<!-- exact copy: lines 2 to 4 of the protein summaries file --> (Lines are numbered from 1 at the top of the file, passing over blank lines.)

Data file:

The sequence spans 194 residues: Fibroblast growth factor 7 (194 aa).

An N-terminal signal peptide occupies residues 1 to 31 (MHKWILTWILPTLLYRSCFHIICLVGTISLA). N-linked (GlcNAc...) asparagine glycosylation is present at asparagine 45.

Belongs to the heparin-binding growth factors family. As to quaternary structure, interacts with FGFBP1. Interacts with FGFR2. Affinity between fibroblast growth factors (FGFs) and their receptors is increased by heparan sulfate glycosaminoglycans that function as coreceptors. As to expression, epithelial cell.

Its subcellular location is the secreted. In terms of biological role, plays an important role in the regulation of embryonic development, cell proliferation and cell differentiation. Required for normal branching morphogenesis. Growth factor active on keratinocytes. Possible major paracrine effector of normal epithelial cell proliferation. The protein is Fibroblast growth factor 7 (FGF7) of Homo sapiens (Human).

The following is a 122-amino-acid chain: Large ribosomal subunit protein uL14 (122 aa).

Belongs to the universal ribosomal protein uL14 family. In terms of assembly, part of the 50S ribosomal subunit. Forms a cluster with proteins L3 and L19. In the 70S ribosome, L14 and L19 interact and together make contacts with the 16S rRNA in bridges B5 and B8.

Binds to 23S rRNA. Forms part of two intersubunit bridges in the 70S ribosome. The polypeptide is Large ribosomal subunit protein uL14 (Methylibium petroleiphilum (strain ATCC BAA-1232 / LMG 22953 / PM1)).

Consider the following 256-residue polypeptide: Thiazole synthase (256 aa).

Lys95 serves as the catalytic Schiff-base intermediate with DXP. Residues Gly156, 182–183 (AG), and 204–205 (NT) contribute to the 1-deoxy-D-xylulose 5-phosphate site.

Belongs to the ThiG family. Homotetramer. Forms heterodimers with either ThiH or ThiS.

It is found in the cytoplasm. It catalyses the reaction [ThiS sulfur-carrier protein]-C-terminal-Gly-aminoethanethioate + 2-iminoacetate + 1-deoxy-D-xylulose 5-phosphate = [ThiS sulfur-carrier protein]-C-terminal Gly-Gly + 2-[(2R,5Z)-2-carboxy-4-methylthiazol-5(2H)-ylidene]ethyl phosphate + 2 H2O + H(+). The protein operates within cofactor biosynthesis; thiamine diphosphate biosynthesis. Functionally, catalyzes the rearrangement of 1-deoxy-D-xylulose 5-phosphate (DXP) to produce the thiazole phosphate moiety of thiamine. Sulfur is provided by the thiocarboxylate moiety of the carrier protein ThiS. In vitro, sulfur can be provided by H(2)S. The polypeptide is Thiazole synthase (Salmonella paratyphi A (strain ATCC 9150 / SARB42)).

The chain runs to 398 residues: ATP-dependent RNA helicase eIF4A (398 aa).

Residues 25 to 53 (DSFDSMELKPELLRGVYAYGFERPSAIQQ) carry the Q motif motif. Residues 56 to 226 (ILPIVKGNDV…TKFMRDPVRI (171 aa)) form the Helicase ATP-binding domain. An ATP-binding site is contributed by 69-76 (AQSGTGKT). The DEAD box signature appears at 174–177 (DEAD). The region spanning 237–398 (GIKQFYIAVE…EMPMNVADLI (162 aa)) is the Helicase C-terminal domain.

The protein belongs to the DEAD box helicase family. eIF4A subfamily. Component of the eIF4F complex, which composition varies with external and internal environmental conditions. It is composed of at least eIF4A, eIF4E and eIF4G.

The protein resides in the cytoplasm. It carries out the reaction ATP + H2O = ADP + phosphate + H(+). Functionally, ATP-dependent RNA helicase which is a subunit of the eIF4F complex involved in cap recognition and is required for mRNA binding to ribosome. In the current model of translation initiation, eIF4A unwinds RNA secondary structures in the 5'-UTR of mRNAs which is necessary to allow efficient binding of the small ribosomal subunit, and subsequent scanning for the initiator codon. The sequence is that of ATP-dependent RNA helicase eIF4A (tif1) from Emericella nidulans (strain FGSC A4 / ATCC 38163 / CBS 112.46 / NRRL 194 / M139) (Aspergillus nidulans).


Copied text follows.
An N-terminal signal peptide occupies residues 1 to 31 (MHKWILTWILPTLLYRSCFHIICLVGTISLA). N-linked (GlcNAc...) asparagine glycosylation is present at asparagine 45.

Belongs to the heparin-binding growth factors family. As to quaternary structure, interacts with FGFBP1. Interacts with FGFR2. Affinity between fibroblast growth factors (FGFs) and their receptors is increased by heparan sulfate glycosaminoglycans that function as coreceptors. As to expression, epithelial cell.

Its subcellular location is the secreted. In terms of biological role, plays an important role in the regulation of embryonic development, cell proliferation and cell differentiation. Required for normal branching morphogenesis. Growth factor active on keratinocytes. Possible major paracrine effector of normal epithelial cell proliferation. The protein is Fibroblast growth factor 7 (FGF7) of Homo sapiens (Human).